During their meeting on Wednesday, March 8, the East Allen Township Board of Supervisors voted to send the township’s solicitor and engineer to an upcoming zoning hearing board meeting to cross-examine the owners of a proposed office-warehouse development at Snowdrift and Airport roads. 

This 2,500-square-foot development falls into the township’s office-commercial zoning district. It will feature an office building that serves as the ToyotaLift regional headquarters and a warehouse building that will store forklifts and parts. Forklift techs will visit the location regularly to purchase parts, rent forklifts, and repair their machinery. However, developers argue this property is not a “true” warehouse due to its small size and unique use. 

It is this conflict over use that brings the developers to the zoning hearing board. Allowed uses on the property include professional office space, research/engineering/testing, telecommunications, receiving and service, training centers, and township emergency support. 

Developers will argue at the March 21 hearing board meeting that their development falls into the zone’s use as storage, repair, receiving, and office space. The hearing board can reject this argument, accept this argument, or impose certain conditions. 

“I don’t think it’s a good thing for the township,” said Supervisor Georgiann Hunsicker. “You don’t know how many trucks are going in and out of there.”

Township resident Larry Russ agreed. 

“I don’t care how you cut it; it is a warehouse,” he said. 

However, some supervisors and township experts believe that developers could convince the board that their property falls under the receiving and service use.

“I do not see what we could oppose it on,” said Supervisor Mark Schwartz. 

Engineer James Milot compared the property to a repair shop. Like a repair shop, it will sell parts, store vehicles, and repair parts. It does not fall into any one particular use.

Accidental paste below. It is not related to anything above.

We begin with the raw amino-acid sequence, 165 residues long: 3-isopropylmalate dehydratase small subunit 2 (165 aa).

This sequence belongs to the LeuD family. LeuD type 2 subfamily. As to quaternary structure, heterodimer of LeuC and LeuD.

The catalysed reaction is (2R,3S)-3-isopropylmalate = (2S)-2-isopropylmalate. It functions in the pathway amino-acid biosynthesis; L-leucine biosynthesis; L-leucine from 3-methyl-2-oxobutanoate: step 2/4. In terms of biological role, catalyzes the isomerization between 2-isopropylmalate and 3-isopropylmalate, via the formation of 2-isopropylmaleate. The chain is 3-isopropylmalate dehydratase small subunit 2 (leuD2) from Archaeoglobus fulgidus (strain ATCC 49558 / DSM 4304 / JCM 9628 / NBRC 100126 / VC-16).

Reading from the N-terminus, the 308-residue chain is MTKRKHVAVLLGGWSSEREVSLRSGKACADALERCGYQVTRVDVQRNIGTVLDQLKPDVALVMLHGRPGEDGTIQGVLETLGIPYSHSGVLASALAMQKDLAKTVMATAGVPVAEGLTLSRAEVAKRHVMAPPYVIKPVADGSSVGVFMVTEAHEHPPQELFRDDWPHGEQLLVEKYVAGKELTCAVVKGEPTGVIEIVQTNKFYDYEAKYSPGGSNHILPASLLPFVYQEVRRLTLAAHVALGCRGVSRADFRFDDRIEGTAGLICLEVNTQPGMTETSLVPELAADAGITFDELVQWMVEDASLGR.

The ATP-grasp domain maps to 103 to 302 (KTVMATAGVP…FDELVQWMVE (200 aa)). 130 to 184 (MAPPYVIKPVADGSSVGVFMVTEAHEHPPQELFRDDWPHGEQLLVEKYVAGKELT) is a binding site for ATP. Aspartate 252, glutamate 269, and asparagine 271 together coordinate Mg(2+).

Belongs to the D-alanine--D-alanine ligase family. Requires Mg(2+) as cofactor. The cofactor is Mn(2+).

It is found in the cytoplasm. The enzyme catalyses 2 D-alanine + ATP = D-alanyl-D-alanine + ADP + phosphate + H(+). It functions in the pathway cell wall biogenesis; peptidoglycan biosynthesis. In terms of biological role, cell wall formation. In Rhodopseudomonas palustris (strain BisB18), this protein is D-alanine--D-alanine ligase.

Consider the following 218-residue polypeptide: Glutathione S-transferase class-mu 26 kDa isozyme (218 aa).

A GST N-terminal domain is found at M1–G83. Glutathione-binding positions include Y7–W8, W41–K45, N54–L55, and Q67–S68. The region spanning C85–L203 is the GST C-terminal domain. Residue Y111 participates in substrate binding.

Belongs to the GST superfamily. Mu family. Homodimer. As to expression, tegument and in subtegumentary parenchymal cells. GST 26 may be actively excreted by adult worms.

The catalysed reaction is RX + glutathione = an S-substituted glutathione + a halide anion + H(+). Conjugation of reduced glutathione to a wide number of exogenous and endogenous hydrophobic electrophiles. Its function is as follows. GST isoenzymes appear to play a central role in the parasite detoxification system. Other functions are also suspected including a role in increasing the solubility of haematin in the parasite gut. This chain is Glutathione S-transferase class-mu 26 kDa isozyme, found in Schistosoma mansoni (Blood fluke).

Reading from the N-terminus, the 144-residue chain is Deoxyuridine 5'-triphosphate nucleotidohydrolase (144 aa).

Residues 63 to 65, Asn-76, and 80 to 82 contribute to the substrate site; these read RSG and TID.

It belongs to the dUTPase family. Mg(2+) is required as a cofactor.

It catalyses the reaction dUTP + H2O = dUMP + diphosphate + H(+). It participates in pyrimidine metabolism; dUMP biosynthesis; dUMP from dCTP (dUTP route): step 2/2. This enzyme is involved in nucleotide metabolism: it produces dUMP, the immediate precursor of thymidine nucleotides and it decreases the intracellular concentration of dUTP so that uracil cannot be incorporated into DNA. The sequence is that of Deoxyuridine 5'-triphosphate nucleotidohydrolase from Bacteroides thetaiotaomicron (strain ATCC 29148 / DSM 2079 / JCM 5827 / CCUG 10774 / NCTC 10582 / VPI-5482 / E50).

The maximum height for this building, Milot explained, is 35 feet. Standard warehouses have a minimum of 42 to 44 feet. In addition, the square footage will be 25,000 compared to 400,000, which is the standard warehouse size in the township. 

The office will take up 20 to 25% of the property. One delivery truck will work out of this location. 

“We don’t have the teeth to fight it,” said Schwartz. 

“We don’t have anything to fight it,” continued Supervisor Roger Unangst. 

Despite this, supervisors voted to send Milot and solicitor Joe Piperato to the March 21 hearing to cross-examine the developer and their witnesses. 

In other news, several residents appeared before the board to voice concerns over two group homes in the 500 block of Shawnee Drive. This comes after a resident escaped from one of the facilities and tried to enter a neighboring property through a back door. State police were called, but no criminal charges were filed. Police recommended the neighbor install “no trespassing” signs so that there is a foundation to cite the individual if they do it again. 

Other residents voiced concerns over parking violations and “peeping Tom” instances. 

Piperato explained that group homes are protected under state and federal law and considered “single-family homes.” Specifically targeting group homes with citations could open the township up to claims of discrimination because individuals with disabilities are a protected class. 

Instead, Piperato recommended that neighbors remain vigilant and call the township and police when and if residents violate traffic, nuisance, and trespassing laws. 

“Make them abide by rules…rules everyone has to abide by,” he said. Special rules cannot be applied to a group home; however, owners may take action if citations become a nuisance. 

“If you cite them five or six times, then it is a hassle because they are getting fined,” he added, saying this will control the issues. 

Residents were also encouraged to keep reports of disturbances and call the company that owns the group homes when incidents arise. 

“There’s quite a few of us [who have been] sitting up here for a long time,” said Unangst. “One of the worst parts is telling people we can’t do anything…[But] I heard every word you said.”


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